Paradox of Resurrection

resurrection-morning-iis

v 32 “When they heard Paul speak about the resurrection of the dead, some laughed in contempt, but others said, ‘We want to hear more about this later.'”

To the Greeks, the idea of bodily resurrection was a ridiculous idea. Either all we have is this material world and nothing more or if there was anything after this life, it was the freedom from this material world into the world of spirit and ideas. What they found funny was why anyone would want this body again. There was a severe distaste of the human body and all its bodily functions.

The Christian resurrection that though this material world is not all  there is, the material world is good. It does not fall into monism, only the material or only the ideal and the other is only illusion, or into a dualism, total separation. It is dialectic at its truest form, not in fancy arguments but in proof of a new life.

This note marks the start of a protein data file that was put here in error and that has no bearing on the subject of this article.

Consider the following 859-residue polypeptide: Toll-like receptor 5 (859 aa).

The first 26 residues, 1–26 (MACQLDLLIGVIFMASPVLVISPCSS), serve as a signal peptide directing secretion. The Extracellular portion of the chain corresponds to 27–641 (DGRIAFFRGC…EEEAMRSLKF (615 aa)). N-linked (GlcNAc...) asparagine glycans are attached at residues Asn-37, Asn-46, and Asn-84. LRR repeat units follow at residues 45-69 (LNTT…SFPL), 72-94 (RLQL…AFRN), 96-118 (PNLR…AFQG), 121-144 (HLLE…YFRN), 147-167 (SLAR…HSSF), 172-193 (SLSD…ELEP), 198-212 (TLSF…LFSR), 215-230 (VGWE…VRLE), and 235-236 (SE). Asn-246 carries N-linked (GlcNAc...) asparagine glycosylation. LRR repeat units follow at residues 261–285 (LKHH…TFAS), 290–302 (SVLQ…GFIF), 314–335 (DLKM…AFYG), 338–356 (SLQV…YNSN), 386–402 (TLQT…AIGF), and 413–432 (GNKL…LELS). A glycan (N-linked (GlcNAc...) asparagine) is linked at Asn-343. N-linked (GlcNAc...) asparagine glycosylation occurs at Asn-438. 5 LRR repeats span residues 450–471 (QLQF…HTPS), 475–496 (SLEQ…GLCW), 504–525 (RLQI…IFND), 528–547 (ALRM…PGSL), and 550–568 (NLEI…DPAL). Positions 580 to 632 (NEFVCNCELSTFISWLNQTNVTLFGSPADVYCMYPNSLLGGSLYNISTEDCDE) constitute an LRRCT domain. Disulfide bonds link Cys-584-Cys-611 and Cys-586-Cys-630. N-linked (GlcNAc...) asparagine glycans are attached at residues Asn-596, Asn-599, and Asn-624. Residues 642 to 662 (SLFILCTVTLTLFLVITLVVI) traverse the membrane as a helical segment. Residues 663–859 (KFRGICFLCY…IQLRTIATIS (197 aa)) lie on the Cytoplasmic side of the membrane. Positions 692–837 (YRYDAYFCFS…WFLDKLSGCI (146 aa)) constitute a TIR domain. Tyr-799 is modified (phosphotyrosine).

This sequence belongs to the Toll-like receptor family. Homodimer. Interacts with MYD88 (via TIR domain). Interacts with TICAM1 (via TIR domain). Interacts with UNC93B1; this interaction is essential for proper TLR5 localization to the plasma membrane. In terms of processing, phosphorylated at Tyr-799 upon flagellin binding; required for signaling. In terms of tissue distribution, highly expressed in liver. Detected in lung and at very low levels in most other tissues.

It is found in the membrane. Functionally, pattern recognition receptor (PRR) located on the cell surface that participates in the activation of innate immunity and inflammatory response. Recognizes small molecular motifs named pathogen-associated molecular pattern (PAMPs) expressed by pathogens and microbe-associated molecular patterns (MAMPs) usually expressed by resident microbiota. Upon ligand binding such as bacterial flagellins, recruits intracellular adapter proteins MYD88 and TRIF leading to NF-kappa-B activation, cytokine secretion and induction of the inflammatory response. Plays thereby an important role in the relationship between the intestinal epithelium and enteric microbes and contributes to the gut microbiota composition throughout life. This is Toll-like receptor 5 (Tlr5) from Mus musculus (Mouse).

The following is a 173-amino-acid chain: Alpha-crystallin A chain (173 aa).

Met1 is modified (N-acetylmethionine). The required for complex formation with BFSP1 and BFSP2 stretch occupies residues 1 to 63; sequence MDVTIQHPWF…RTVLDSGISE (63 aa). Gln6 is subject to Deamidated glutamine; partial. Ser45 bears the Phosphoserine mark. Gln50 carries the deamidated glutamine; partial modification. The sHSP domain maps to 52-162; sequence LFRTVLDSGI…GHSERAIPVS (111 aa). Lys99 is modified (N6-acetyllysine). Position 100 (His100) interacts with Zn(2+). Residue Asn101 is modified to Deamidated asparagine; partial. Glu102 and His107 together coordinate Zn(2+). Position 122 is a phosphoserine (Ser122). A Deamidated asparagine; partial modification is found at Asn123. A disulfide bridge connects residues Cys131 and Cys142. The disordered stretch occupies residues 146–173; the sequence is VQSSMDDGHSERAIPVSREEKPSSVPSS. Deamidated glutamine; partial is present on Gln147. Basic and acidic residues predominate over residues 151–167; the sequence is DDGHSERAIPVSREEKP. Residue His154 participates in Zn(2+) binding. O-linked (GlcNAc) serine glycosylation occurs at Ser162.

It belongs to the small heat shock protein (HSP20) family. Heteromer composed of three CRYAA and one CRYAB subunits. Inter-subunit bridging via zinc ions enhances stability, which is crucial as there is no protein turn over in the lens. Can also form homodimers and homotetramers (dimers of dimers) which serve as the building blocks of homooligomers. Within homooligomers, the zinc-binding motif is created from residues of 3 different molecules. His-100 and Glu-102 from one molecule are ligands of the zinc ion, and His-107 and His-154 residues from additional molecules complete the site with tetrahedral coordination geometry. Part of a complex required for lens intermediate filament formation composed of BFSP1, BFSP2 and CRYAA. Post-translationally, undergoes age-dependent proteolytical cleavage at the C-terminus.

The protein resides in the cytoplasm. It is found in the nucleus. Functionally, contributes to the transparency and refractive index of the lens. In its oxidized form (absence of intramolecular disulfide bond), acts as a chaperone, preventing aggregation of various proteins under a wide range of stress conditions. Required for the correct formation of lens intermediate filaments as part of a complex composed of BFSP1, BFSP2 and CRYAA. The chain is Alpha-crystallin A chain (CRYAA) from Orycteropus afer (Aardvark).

Resurrection says that the spirit and the body is always one and that a transformation happens where they become more one, and so so the spirit is glorified body, and the body is spirit more fully enfleshed. My spirit and my body is no longer at war, as Paul says, but that indeed they have been completely reconciled.

Resurrection sounds funny, but only to those who have given up on true hope and accepted cynicism and doubt, those who who settle for the simplistic ideas that keep our brains happily sedated, accepting only things that make sense.

But for those with faith, with the energy to continue to exercise our brains to grope towards what is complex but true, resurrection is the surest proof of what we have always believed, this current existence in body and spirit.

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